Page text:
How Good is Canelo Alvarez?
By Kirk Jackson
Saul “Canelo” Alvarez. Boxing’s rising Mexican Superstar. This generation’s incumbent “Golden Boy” if you will.
A promoter and network’s dream fighter. The young fighter, who turns 23 years old later this year, Alvarez has the unique look; spicy red hair that noticeably stands out. He has a fan friendly style of fighting, as he does like to mix it up from time to time. He also has nice knockouts on his resume and a huge Mexican following.
There have been some comparisons to his promoter Oscar De La Hoya and Fernando Vargas. The comparisons may be drawn from not necessarily the fighting style, but more so from the popularity aspect and potential that lies within Alvarez.
He aims to embrace the role as ambassador of Mexico, a role that seemingly has been bestowed upon fellow Mexican star Juan Manuel Marquez. And like Marquez, Alvarez does not have a stereo-typical Mexican based fighting style.
A machismo kind of thing, where a fighter will stand there and trade punch for punch. A style that requires a tremendous amount of heart, will and durability. There’s high pressure, a high punch rate, solid body punching and not too much defense involved as well.
Alvarez does possess some of those qualities, he has also refined his technique and has displayed the ability to fight defensively for stretches and be an effective overall fighter. The only problem is his limited level of opposition.
Alvarez has the nice knockouts and other things going for him, but looking at his track record, credible opponents are certainly absent from his resume.
He has some big names on his resume, but a majority of his opponents have been either past their prime, at a weight disadvantage, or outclassed altogether.
For example, take Alvarez’s last fight against Josesito Lopez. Lopez, regularly fights at 140, the junior welterweight limit. Lopez moved up to welterweight (147) to basically be an opponent and scored an upset over Victor Ortiz, in what was supposed to be a warm-up for Ortiz before his scheduled fight with Alvarez.
After his upset victory over Ortiz, Lopez, then moves up again in weight and fights the naturally bigger Alvarez at junior middleweight (154). In less than a year, Lopez moved up two weight divisions and had to pack on 14 pounds. Doesn’t sound like a fair fight.
One of the other notable names Alvarez has faced is the undersized Matthew Hatton, the younger brother of Ricky Hatton, who spent a majority of his career at junior welterweight and welterweight. Their fight was for the vacant WBC Super Welterweight Title and I’m uncertain how that fight was even sanctioned for a title with Hatton lacking any kind of experience in the division.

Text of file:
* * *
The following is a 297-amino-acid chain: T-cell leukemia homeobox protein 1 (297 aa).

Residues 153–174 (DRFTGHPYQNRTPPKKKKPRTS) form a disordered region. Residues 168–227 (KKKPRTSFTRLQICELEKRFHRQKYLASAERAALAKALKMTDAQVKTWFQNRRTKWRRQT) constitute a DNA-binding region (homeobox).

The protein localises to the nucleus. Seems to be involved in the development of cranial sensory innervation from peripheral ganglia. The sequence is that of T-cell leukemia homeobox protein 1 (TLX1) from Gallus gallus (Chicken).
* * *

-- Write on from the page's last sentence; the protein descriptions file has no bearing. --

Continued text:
After some initial struggle, Alvarez defeated former “Contender” star Alfonso Gomez who is the only guy arguably who is naturally bigger than Canelo.
Alvarez has faced Jose Cotto, the older brother of Miguel Cotto who took the fight on a week‘s notice, Kermit Cintron who is far removed from his championship days and Alvarez also faced Shane Mosley, who hasn’t won a fight since January of 2009.
Can’t entirely place the blame on Alvarez, because he has expressed interest in fighting better opposition. He has expressed the desire to fight Sergio Martinez, Miguel Cotto and Floyd Mayweather, and it doesn’t get any tougher than facing the likes of Mayweather and Martinez.
Saying one ting and actually doing it is different, as we all know actions speak louder than words.
Alvarez is promoted by Oscar De La Hoya’s Golden Boy Promotions, and they probably want to protect their most valuable asset and bring him along carefully which is understandable.
But he has the experience of 42 fights, with a record of 41-0-1 (30 Ko’s), has 6 title fights and is one of the youngest super welterweight titlists of all time. It’s been time to step up.
And compared to contemporaries Vargas and De La Hoya, the resume of Alvarez is not as impressive. By age 23, De La Hoya already defeated the likes of Genaro Hernandez, Rafael Ruelas, John John Molina and Jeff Mayweather. The following years he would face Mexican legend Julio Cesar Chavez, one of the greatest defensive fighters of all time Pernell Whitaker and the late Hector Macho Camacho. The latter three mentioned were not in their primes unfortunately, but still had enough in the tank to challenge De La Hoya.
Vargas at 23 years old was fighting guys like Raul Marquez, Ike Quartey, Winky Wright and Felix Trinidad.
Alvarez has a fight on April 20th against WBA Super Light World Champion Austin Trout, in looks to be the first time he is actually stepping up against elite opposition.
Alvarez has shown signs of potentially becoming a really good fighter. With the step up in competition and the world will see how Alvarez responds.